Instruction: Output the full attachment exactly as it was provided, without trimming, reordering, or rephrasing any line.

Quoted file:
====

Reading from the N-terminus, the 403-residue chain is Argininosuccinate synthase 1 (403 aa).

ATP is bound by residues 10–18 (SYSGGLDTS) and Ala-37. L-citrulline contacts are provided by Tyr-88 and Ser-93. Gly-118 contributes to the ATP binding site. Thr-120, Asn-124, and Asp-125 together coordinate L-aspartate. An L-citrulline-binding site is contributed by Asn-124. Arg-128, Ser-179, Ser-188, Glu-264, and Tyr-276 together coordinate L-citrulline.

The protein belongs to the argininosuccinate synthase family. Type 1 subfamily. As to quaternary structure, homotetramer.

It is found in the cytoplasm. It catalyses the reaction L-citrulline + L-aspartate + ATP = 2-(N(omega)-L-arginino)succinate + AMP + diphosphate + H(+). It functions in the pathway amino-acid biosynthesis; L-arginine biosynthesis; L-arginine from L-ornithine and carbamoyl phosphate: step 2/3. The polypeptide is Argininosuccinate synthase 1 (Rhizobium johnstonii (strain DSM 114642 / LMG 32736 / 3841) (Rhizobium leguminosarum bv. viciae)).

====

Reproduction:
Reading from the N-terminus, the 403-residue chain is Argininosuccinate synthase 1 (403 aa).

ATP is bound by residues 10–18 (SYSGGLDTS) and Ala-37. L-citrulline contacts are provided by Tyr-88 and Ser-93. Gly-118 contributes to the ATP binding site. Thr-120, Asn-124, and Asp-125 together coordinate L-aspartate. An L-citrulline-binding site is contributed by Asn-124. Arg-128, Ser-179, Ser-188, Glu-264, and Tyr-276 together coordinate L-citrulline.

The protein belongs to the argininosuccinate synthase family. Type 1 subfamily. As to quaternary structure, homotetramer.

It is found in the cytoplasm. It catalyses the reaction L-citrulline + L-aspartate + ATP = 2-(N(omega)-L-arginino)succinate + AMP + diphosphate + H(+). It functions in the pathway amino-acid biosynthesis; L-arginine biosynthesis; L-arginine from L-ornithine and carbamoyl phosphate: step 2/3. The polypeptide is Argininosuccinate synthase 1 (Rhizobium johnstonii (strain DSM 114642 / LMG 32736 / 3841) (Rhizobium leguminosarum bv. viciae)).